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The second-quarter results for cloud application provider Workday Inc (NYSE: WDAY ) are in, and WDAY stock holders are cheering the results. Workday shares are up 5% as of this writing.
The results came after the close Wednesday, with revenue growth taking center stage amid strong mid-market results and a "confusing" acquisition of Netsuite Inc (NYSE: N ) by Oracle Corporation (NYSE: ORCL ).
But not everything was exactly peachy for the cloud firm.
Workday Earnings Rundown
On the revenue front, WDAY grew quarterly sales by 34% year-over-year to $377.7 million. That beat estimates for $372.7 million. Subscription revenues were up 37% to $306.2 million.
According to Workday CEO Aneel Bhusri:
"We delivered record second-quarter results with solid customer momentum and strong competitive win rates. The results were well balanced across our key initiatives, as we saw consistent strength across product lines, industries, and geographies, and we are proud to welcome our new largest customer based in the APJ region."
However, the company lost 4 cents per share on an adjusted basis compared to a profit of 2 cents per share in the year-ago quarter. It also missed the consensus estimate for a 2-cent loss. And to top it off, WDAY provided weak guidance for Q3 - $398 million to $400 million against the consensus for $401.1 million.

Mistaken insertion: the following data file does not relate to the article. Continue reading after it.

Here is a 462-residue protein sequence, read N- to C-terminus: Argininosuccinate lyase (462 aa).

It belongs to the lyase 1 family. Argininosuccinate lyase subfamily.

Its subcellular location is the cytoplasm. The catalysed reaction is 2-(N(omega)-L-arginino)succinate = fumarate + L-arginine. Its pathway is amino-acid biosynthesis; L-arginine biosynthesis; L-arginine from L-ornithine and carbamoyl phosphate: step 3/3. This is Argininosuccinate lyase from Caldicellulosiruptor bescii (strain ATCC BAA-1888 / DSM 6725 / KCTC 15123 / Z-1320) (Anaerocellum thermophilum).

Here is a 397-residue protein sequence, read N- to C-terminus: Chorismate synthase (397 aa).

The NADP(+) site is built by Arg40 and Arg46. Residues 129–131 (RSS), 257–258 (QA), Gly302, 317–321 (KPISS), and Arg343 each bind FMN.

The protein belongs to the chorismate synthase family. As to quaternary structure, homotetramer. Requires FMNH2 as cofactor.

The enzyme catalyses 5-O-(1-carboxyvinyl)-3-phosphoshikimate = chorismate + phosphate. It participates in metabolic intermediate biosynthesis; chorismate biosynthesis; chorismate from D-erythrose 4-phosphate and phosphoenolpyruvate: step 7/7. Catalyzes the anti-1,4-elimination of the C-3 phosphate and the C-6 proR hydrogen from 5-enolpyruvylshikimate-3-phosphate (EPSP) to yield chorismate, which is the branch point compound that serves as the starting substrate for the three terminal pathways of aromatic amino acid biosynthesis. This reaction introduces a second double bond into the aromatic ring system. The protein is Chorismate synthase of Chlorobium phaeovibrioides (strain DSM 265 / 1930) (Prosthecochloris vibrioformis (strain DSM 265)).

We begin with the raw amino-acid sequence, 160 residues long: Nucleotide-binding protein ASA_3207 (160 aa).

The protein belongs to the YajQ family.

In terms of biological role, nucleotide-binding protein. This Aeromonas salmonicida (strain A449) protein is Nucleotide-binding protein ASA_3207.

So why exactly is WDAY stock up more than 5%?
Opportunity for WDAY Stock
If investors cared more about this quarter's top line than profit, the lowered Q3 guidance kind of throws that whole "sales are better than profits" argument out the window. Rather, it was the mid-market opportunity powering the wheels on the WDAY stock train.
According to Workday Co-President Phil Wilmington, Oracle acquired Netsuite to keep up with Workday's progress in luring in financial customers. The cloud firm actually hit its second-strongest quarter for boosting its financial management customer stats. Workday believes Oracle is "doubling down" in the mid-market with Netsuite, and in doing so, it is also providing a bit of a confusing product:
"Any time a company is confused as to which product is to buy from a competitor, and we're very clear about which one we have, we only have one code line. I think it bodes well for us. And that's based on what happened when Taleo was acquired and SuccessFactors was acquired that both of those have led to a lot of defections over to Workday."
Of course, when the confusion clears up and the synergies between Oracle and Netsuite become more apparent, Workday is going to have its work cut out for them. But until then, there's an opportunity to snag more market share.
As of this writing, John Kilhefner did not hold a position in any of the aforementioned securities.
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